Sailing ships were the long-distance trucks of the 19th century.
The banks of the Maumee River and the waters of Lake Erie once were alive with spiky masts and groaning wooden hulls. Back then, some ships did provide for the nation's defense, such as the fleet commanded by Oliver Hazard Perry in the American victory over the British fleet for control of Lake Erie in September, 1813.
Most of the ships, however, simply were transportation - a way to haul cargo and travelers from one port to another, tarry hulks guided through the Great Lakes by scruffy sailors who spoke their own sort of English.
Today, sailing ships are pure romance. They're cleaner, faster, and safer, playthings for the very rich or expensive public-relations reps for cities, corporations, or sailing clubs.
Tall Ships Toledo is bringing 17 of these vessels back into the Maumee River harbor, and each has its own colorful story.
The Red Witch is not the biggest or most remarkable ship in the lineup, but it's on the top of many lists: It's the official Flagship of the Ohio Bicentennial and the only Ohio-based sailing ship in the parade. Commanded by Sandusky native Capt. Karl Busam, the Red Witch, along with the topsail schooner Appledore IV, will offer visitors to the festival the chance to purchase day-sail trips of 90 minutes each.
Almost all of the ships participating in Huntington Tall Ships Toledo fly the U.S. or Canadian flag.
“We tried for European ships, but with coastal trade laws, crew laws, and the particular skills a pilot needs to sail the Great Lakes, the costs were just too high,” said event coordinator Kelly Rivera.
That's not to say the festival won't have some international intrigue. The INS Tarangini, a barque that belongs to the Indian navy, is among the scheduled participants.
Biggest ship honors at the festival go to the barquentine Caledonia, 245 feet long and 145 feet tall - so tall the mast must be lowered to clear a cable stretched over the Maumee.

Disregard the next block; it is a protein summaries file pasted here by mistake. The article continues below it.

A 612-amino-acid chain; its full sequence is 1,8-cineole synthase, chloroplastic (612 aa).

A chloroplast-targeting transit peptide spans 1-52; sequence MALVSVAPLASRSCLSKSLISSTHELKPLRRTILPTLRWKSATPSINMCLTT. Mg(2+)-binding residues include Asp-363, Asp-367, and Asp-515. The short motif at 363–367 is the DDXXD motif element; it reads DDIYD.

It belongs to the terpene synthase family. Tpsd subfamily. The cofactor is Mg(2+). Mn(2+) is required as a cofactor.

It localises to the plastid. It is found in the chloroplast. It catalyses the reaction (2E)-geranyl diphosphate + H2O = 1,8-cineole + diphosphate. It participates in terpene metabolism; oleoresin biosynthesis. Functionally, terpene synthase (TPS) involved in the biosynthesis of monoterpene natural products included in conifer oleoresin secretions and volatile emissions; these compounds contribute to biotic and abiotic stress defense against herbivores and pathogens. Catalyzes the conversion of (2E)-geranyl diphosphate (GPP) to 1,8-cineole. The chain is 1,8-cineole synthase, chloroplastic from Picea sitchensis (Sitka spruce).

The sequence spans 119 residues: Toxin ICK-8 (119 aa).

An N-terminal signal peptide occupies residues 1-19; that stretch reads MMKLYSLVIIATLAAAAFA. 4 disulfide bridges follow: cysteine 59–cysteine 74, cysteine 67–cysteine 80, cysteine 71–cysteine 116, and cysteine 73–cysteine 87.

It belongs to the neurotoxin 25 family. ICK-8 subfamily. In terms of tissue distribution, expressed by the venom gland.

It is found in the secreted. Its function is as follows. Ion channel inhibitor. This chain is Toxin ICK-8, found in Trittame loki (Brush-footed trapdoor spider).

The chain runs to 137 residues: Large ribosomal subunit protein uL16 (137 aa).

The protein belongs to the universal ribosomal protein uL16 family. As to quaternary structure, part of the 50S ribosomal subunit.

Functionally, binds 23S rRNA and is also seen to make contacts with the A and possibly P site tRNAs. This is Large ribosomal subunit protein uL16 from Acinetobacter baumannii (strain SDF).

The Canadian brigantine Pathfinder is scheduled only for the opening Parade of Sails. Its crew is made up of youths and teens spending their summer learning to sail through the American Sailing Training Association.
“Goodwill” boats representing particular places include the Edward M. Cotter, a fireboat from Buffalo, named after a longtime firefighters' union president.
Other ships, such as the Pride of Baltimore II, are meant to promote tourism and harbors along the Chesapeake Bay as well as places such as Port Huron and Traverse City, Mich.
Some of the participating ships have been movie stars.
The HMS Bounty was built for MGM Studios in 1960 for its Mutiny on the Bounty production; it also appeared in Treasure Island and Yellowbeard.
But it's not all wind power. The Maumee River Yacht Club is hosting 13 steamboats from the Mid West Steamboats Association.
The steamboats, which will be docked near the Owens-Illinois building and COSI Toledo on the downtown side of the river, will join the Associated Yacht Clubs for a “Salute to the Fleet” water parade honoring the ships at noon on Saturday.
The Toledo Rowing Club also will present demonstrations of their muscle-powered crafts.